It’s almost November and this year will mark my 31 year Diaversary. 31 years of holding hands and bumbling along with my good old friend, Diabetes. A hard friend to get to know, but when I’ve taken the time to, this friend has brought me a lot of happiness, believe it or not.
To name a few gifts my friend Diabetes has given me over the years:
a strong will
a giant toolkit full of ways to pick oneself / others up from the depths of diabetes burnout
How will we celebrate my Diaversary this year, I wonder?
Fireworks? Maybe not with two new puppies.
Um. A large slab of Chocolate Cake and stay up all night to watch the blood sugar fall out? Hmmm. I can hear what’s left of my pancreas whimpering in the background.
Or maybe I’ll just do the usual and take a few moments to be thankful for all the different machines, people and man-made drugs which are keeping me alive? Yes, I think this . . .
And the Chocolate Cake too. Perfect combo! Give the machines something to do.
Here she is. I mean - it’s me, but I feel very separate from this little girl when I look back at old photos. This photo was taken a few months before I was diagnosed with Type 1 Diabetes. I still have some weight in my cheeks and I look, well, like any 6 year old looks, with all the mischief and naivety I’d hope to see shining in a child’s eyes.
What would I ask you if I had the chance, little girl?
Maybe, I’d ask you this:
“What’s it like being you right now and how do you eat and what fun stuff do you get up to - oh, and what’s it like to just eat and do stuff - without thinking through a thousand calculations and rules and possible outcomes?”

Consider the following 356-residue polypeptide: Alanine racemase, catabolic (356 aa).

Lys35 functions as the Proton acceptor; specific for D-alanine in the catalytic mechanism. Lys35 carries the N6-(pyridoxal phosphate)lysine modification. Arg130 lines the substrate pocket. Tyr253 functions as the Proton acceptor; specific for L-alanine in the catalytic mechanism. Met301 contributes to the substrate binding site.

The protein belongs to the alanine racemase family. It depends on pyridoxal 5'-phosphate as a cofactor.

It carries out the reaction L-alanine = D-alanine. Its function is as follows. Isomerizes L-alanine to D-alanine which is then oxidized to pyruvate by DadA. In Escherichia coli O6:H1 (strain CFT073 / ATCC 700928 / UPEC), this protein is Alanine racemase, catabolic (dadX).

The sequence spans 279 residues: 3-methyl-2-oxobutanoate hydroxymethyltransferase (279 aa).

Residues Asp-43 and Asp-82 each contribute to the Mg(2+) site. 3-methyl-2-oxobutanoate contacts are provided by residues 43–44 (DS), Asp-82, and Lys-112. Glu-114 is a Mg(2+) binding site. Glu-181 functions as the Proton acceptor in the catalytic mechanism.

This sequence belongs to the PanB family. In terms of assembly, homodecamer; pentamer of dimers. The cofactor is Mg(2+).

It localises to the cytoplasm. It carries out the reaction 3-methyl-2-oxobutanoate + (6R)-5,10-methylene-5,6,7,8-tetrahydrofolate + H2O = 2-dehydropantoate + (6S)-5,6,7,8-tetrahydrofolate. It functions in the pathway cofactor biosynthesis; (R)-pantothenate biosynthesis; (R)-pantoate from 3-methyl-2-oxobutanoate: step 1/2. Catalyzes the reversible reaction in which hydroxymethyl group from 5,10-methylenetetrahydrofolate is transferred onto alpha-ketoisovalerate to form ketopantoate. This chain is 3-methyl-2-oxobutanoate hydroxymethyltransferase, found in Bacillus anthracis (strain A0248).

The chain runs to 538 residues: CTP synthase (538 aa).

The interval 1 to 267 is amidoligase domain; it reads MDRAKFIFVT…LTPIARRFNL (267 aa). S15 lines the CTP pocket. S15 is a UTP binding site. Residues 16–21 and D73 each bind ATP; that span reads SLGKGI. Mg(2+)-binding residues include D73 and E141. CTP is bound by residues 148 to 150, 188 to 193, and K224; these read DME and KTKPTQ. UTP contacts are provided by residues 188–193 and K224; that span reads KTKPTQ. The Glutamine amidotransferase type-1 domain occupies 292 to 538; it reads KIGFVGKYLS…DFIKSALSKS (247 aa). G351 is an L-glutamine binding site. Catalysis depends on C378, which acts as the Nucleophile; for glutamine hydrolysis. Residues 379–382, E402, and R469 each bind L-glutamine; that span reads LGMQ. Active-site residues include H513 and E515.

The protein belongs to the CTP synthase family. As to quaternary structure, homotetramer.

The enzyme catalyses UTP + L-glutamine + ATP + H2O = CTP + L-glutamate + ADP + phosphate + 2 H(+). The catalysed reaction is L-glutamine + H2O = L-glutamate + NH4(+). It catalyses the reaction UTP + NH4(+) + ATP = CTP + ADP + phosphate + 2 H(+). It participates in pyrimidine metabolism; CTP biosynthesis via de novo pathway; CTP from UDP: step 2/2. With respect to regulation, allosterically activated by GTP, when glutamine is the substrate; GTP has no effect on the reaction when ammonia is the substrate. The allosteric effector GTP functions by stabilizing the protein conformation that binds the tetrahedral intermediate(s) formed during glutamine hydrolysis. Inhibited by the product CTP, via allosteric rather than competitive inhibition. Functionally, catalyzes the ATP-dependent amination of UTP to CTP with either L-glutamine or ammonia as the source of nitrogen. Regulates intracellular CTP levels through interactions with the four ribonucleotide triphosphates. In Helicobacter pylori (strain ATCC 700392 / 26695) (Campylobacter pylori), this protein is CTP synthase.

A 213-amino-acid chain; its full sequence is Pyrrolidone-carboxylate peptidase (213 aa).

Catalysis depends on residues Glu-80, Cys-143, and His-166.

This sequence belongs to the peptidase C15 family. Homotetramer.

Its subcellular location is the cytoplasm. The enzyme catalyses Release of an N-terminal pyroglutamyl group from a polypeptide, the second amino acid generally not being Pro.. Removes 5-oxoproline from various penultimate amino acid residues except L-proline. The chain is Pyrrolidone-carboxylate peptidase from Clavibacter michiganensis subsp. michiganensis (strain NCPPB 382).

She’d think I was a mad woman though. Perhaps not a good way to go if I only have one Genie in the lamp type question. Oh and there’s the whole scaring the sh*t out of a 6 year old thing to consider too, I guess.
Maybe I’d ask this instead:
“What are your favourite fun things to do? Tell me all about ALL of them. And how does it feel before and during and after you’re doing them?”
It’s better, right? I’m not hinting at the life-changing diagnosis lurking around a very soon to be turned corner. But her answers might help me understand how it felt to just . . . be. Without all the complex thoughts, the planning and the checking and the calculating and the correcting and the occasional thoughts of . . . despair.
It’s not quite it though. This is my one glimpse into life before diabetes.
I’ve got it.
If this were my only chance to get to know the me before . . . me and well, if I’m gonna freak someone out, do it in style, right?
I’d give her a big hug and this is what I’d ask of her:
“Tell me all about the fantastic life you have right now, little girl. I can see it shining in your rosy cheeks and your sparkling, wistful eyes.
Tell me all the things you love doing and I’ll come along with you and share in them, just for today.
And when the world changes for you down the road, and things get tough, just know this:
Fun and easy were never your true friends. The tough things in life are the best friends you’ll ever have. They are the ONLY things which help you to grow. Fun and easy are merely there to make the important bits seem bearable, until you realise their worth for yourself.
But just for today, let’s be 6 years’ old together and show me what it’s like to be the you before me.
And lets’ eat enough Candy to make ourselves REALLY sick!”